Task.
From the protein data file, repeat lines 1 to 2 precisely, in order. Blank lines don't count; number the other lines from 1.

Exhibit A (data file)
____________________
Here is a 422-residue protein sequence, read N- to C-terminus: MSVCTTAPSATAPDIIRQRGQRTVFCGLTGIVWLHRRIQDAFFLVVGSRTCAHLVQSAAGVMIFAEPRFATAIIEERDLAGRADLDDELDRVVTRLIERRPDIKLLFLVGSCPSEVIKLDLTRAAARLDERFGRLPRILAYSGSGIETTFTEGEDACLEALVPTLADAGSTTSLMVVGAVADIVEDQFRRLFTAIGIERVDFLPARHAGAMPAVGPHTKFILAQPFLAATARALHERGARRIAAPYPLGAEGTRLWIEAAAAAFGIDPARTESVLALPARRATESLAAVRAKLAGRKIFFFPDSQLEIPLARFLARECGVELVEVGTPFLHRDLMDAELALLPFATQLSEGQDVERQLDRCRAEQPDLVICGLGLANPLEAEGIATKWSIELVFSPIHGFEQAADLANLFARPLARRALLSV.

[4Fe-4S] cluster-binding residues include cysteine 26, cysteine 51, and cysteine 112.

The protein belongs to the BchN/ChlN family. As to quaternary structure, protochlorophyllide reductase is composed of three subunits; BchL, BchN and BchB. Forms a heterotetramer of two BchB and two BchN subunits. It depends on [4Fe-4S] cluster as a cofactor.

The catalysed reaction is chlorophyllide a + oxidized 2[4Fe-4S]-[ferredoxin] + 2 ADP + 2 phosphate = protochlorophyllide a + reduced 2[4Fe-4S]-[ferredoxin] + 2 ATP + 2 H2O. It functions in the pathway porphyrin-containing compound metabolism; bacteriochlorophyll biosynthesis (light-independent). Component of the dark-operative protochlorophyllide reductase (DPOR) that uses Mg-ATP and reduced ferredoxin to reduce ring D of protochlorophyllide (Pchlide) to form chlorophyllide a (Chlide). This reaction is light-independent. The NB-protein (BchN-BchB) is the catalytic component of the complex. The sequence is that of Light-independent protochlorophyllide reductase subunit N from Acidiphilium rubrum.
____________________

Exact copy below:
Here is a 422-residue protein sequence, read N- to C-terminus: MSVCTTAPSATAPDIIRQRGQRTVFCGLTGIVWLHRRIQDAFFLVVGSRTCAHLVQSAAGVMIFAEPRFATAIIEERDLAGRADLDDELDRVVTRLIERRPDIKLLFLVGSCPSEVIKLDLTRAAARLDERFGRLPRILAYSGSGIETTFTEGEDACLEALVPTLADAGSTTSLMVVGAVADIVEDQFRRLFTAIGIERVDFLPARHAGAMPAVGPHTKFILAQPFLAATARALHERGARRIAAPYPLGAEGTRLWIEAAAAAFGIDPARTESVLALPARRATESLAAVRAKLAGRKIFFFPDSQLEIPLARFLARECGVELVEVGTPFLHRDLMDAELALLPFATQLSEGQDVERQLDRCRAEQPDLVICGLGLANPLEAEGIATKWSIELVFSPIHGFEQAADLANLFARPLARRALLSV.

[4Fe-4S] cluster-binding residues include cysteine 26, cysteine 51, and cysteine 112.